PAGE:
Conclusion Zimmerman has not stated a plausible federal claim against the Defendants and the
Court does not choose to exercise supplemental jurisdiction over any state claim that may or may not survive this dismissal. Dismissal without prejudice as to all of Zimmerman's claims serves to protect any interest she may have in bringing a subsequent viable lawsuit involving the same subject matter via a proper representative. It is hereby ORDERED that Nolker's Motion to Dismiss [Doc. # 7] and Four Seasons' Motion to dismiss [Doc. # 11] are DENIED as moot because they address Zimmerman's obsolete original Complaint; Four Seasons' Motion to Strike the First Amended Complaint [Doc. # 20] is DENIED; Nolker's Motion to Strike or, in the Alternative, Dismiss the First Amended Complaint [Doc. # 19] is DENIED as to the motion to strike, and GRANTED as to the motion to dismiss. The dismissal is without prejudice; Four Seasons' Motion to Dismiss the First Amended Complaint [Doc. # 32] is GRANTED., The dismissal is without prejudice; and Zimmerman's Motion to Exclude Defendants Exhibits [Doc. # 28] is DENIED.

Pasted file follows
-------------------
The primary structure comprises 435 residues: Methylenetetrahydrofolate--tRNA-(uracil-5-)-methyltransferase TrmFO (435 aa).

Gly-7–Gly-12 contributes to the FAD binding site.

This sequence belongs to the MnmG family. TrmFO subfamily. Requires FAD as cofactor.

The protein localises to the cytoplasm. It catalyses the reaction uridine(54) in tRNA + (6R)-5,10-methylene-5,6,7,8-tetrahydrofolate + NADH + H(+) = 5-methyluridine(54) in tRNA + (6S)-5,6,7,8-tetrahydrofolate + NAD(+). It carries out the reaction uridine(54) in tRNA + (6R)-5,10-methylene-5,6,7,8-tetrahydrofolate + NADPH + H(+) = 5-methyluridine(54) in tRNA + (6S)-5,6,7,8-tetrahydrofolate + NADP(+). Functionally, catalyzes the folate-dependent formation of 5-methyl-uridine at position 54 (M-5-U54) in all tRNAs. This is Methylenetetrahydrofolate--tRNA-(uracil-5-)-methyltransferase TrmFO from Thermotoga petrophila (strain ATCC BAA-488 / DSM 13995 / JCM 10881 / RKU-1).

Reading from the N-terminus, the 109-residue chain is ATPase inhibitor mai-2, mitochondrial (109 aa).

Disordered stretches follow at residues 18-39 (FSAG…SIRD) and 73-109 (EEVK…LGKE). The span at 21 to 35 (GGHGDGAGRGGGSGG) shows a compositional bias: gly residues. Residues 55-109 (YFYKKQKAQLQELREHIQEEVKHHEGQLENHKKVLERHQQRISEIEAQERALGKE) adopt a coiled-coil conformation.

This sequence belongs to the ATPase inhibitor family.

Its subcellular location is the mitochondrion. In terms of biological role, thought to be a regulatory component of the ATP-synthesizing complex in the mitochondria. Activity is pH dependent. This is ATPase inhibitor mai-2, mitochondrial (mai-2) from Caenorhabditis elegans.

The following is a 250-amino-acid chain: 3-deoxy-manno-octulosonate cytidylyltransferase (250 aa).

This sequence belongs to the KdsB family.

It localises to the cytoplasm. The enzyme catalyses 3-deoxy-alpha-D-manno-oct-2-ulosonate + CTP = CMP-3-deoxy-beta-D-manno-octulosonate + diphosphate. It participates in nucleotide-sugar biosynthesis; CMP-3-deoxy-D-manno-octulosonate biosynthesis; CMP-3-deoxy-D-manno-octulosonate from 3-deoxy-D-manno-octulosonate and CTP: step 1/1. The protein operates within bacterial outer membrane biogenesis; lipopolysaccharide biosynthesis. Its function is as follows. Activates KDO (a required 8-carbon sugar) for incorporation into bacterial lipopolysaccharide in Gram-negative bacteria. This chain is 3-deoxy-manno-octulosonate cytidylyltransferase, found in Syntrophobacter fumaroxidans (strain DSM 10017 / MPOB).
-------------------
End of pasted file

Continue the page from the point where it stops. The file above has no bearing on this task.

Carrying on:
s/ Nanette K. Laughrey NANETTE K. LAUGHREY United States District Judge Dated: December 31, 2008 Kansas City, Missouri
Disclaimer: Justia Dockets & Filings provides public litigation records from the federal appellate and district courts. These filings and docket sheets should not be considered findings of fact or liability, nor do they necessarily reflect the view of Justia.
Why Is My Information Online?